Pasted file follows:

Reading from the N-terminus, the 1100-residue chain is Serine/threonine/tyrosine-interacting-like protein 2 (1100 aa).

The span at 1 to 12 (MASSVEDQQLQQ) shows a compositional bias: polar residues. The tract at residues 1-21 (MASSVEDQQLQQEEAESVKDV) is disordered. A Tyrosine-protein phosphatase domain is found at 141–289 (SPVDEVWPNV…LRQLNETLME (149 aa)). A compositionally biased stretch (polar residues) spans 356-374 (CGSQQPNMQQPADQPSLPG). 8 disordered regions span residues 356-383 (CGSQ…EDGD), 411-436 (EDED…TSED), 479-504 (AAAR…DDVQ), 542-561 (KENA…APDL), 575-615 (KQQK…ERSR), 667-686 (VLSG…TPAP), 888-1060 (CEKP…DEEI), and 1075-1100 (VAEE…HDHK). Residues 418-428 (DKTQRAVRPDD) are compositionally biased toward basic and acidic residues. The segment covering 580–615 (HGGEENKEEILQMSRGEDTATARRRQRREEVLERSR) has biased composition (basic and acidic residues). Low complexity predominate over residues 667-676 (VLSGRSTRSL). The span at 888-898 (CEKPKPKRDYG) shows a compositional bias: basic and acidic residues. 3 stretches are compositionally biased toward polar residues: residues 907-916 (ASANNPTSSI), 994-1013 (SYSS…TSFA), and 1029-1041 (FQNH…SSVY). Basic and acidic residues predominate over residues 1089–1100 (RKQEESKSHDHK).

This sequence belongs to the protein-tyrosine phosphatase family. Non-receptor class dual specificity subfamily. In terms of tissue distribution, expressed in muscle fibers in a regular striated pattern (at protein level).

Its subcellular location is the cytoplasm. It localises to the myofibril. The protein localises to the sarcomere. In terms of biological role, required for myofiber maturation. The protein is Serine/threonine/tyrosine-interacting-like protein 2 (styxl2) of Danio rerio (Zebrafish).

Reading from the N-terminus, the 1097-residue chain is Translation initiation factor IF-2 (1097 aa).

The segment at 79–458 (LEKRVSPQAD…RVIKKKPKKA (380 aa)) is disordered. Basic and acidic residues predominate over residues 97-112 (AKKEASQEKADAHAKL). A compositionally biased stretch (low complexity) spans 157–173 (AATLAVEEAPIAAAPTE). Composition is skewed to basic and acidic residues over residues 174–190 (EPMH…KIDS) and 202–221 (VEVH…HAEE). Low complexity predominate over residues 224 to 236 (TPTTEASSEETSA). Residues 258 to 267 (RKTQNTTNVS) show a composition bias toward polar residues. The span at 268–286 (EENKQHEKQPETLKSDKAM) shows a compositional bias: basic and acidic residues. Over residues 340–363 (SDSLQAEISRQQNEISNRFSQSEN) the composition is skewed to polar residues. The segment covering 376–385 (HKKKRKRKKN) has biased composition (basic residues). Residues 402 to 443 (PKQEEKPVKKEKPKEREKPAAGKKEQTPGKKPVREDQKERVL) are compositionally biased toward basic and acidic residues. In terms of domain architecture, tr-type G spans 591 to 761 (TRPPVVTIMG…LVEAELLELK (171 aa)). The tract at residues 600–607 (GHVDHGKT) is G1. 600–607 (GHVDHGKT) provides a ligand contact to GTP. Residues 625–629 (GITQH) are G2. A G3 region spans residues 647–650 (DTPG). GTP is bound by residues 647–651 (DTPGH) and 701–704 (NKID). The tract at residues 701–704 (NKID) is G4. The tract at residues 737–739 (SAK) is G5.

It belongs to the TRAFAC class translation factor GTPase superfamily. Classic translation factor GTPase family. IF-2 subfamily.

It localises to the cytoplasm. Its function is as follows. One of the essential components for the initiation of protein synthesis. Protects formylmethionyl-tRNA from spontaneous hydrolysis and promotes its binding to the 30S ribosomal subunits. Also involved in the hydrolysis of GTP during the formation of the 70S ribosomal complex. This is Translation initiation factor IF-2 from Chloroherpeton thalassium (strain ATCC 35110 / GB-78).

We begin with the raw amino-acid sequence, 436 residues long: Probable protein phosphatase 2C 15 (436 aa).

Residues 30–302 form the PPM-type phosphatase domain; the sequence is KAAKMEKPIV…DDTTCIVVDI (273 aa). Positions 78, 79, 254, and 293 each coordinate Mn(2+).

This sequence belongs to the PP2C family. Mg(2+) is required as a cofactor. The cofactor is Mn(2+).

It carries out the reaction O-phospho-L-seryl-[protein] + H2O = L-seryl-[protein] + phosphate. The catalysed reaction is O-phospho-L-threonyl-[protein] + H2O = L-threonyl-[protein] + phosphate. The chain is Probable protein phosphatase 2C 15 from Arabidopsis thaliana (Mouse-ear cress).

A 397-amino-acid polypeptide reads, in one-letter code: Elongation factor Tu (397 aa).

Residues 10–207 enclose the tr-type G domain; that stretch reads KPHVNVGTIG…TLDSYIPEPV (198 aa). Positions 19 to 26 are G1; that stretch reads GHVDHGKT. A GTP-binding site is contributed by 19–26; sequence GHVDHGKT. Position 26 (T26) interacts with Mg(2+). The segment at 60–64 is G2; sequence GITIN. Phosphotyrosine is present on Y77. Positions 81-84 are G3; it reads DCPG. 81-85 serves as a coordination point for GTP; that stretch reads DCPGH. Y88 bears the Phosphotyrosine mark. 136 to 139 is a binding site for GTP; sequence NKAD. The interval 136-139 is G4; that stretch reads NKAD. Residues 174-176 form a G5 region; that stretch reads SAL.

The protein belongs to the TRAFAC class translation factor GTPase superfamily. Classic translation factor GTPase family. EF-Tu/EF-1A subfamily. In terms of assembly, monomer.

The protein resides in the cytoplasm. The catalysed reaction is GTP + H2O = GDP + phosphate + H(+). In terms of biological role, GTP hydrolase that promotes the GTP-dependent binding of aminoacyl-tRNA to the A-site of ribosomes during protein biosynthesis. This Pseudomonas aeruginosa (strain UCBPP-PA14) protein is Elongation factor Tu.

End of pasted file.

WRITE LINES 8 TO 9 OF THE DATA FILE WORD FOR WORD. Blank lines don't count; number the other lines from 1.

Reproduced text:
It localises to the cytoplasm. Its function is as follows. One of the essential components for the initiation of protein synthesis. Protects formylmethionyl-tRNA from spontaneous hydrolysis and promotes its binding to the 30S ribosomal subunits. Also involved in the hydrolysis of GTP during the formation of the 70S ribosomal complex. This is Translation initiation factor IF-2 from Chloroherpeton thalassium (strain ATCC 35110 / GB-78).

We begin with the raw amino-acid sequence, 436 residues long: Probable protein phosphatase 2C 15 (436 aa).